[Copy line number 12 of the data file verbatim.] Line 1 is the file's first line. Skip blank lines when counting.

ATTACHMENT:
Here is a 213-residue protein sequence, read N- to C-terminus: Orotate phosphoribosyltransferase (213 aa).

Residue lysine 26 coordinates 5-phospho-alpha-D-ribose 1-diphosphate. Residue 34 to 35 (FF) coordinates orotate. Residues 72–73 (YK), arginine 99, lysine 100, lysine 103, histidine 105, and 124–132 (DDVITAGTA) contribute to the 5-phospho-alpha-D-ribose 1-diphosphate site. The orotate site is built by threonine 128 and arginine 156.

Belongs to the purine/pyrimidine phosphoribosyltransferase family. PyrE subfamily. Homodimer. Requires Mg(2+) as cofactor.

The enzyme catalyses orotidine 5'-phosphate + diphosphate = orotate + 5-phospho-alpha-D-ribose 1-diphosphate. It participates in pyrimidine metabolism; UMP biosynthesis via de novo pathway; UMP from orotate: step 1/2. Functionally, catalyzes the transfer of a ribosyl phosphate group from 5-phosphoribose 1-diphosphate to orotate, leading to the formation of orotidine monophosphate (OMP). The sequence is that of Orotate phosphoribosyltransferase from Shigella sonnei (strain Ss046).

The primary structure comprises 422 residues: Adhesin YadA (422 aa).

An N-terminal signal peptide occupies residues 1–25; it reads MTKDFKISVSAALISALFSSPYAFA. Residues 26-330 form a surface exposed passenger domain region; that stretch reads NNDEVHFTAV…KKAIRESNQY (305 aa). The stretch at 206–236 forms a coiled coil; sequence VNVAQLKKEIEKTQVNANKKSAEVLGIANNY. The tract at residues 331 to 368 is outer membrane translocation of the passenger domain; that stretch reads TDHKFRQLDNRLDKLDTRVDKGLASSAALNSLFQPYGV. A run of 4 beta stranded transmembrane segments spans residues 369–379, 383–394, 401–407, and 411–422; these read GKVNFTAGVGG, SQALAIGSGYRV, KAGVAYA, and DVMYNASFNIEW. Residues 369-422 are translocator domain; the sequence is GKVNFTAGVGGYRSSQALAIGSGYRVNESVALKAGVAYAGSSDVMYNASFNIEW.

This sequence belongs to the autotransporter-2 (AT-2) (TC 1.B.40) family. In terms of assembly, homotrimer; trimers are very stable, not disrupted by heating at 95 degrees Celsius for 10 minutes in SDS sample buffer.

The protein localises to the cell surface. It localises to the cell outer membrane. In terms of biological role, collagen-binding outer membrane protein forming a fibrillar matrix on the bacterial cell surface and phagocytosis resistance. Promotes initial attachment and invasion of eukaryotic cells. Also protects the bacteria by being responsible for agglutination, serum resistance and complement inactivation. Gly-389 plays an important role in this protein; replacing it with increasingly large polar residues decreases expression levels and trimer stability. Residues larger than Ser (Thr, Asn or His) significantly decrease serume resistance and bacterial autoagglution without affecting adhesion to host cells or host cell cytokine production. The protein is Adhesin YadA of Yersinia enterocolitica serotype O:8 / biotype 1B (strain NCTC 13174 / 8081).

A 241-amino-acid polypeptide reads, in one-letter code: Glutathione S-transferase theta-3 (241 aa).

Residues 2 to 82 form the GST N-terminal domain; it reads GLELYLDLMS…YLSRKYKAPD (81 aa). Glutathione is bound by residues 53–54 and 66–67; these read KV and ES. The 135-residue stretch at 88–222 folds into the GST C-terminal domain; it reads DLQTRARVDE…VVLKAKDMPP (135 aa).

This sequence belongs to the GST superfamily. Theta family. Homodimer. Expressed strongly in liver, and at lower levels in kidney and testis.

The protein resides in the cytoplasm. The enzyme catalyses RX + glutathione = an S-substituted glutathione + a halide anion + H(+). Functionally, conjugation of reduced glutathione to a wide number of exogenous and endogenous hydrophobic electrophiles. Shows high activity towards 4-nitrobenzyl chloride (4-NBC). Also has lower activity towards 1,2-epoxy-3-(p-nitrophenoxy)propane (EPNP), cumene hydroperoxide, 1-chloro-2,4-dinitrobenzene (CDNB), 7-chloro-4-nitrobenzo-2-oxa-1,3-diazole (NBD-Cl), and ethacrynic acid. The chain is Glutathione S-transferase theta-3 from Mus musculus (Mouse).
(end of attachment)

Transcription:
The protein resides in the cytoplasm. The enzyme catalyses RX + glutathione = an S-substituted glutathione + a halide anion + H(+). Functionally, conjugation of reduced glutathione to a wide number of exogenous and endogenous hydrophobic electrophiles. Shows high activity towards 4-nitrobenzyl chloride (4-NBC). Also has lower activity towards 1,2-epoxy-3-(p-nitrophenoxy)propane (EPNP), cumene hydroperoxide, 1-chloro-2,4-dinitrobenzene (CDNB), 7-chloro-4-nitrobenzo-2-oxa-1,3-diazole (NBD-Cl), and ethacrynic acid. The chain is Glutathione S-transferase theta-3 from Mus musculus (Mouse).